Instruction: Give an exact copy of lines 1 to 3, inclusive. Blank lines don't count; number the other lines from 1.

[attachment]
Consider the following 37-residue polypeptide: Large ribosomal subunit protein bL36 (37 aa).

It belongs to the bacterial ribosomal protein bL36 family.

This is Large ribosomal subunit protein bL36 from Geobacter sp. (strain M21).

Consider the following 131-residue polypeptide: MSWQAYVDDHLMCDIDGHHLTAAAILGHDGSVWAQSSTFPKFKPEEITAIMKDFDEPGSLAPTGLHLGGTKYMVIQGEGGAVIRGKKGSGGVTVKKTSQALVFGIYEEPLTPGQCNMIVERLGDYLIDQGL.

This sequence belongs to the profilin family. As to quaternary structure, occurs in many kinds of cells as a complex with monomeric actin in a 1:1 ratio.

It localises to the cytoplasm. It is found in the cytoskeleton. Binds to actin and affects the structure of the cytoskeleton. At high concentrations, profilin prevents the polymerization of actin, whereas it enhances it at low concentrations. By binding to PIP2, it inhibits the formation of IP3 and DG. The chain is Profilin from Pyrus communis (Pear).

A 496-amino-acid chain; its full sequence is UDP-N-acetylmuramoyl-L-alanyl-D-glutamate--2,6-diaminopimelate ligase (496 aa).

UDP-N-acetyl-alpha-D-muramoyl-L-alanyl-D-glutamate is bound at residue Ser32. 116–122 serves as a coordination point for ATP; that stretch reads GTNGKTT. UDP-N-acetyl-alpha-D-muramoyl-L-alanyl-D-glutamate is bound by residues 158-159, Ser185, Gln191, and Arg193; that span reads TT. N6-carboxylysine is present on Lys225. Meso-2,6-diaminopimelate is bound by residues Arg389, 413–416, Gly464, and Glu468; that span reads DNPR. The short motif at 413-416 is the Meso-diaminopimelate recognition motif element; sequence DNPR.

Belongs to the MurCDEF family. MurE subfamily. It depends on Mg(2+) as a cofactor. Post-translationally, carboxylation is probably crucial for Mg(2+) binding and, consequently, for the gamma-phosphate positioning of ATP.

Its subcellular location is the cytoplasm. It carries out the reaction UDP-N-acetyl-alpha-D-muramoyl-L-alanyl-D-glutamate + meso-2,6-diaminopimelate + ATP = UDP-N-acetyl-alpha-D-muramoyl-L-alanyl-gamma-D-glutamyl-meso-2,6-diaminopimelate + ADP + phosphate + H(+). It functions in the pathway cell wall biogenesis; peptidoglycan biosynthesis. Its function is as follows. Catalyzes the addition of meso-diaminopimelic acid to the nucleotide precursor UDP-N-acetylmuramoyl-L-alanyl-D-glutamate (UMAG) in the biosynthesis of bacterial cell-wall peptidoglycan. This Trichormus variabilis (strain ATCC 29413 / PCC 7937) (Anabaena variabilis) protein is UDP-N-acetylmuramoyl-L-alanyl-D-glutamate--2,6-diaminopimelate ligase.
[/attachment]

Consider the following 37-residue polypeptide: Large ribosomal subunit protein bL36 (37 aa).

It belongs to the bacterial ribosomal protein bL36 family.

This is Large ribosomal subunit protein bL36 from Geobacter sp. (strain M21).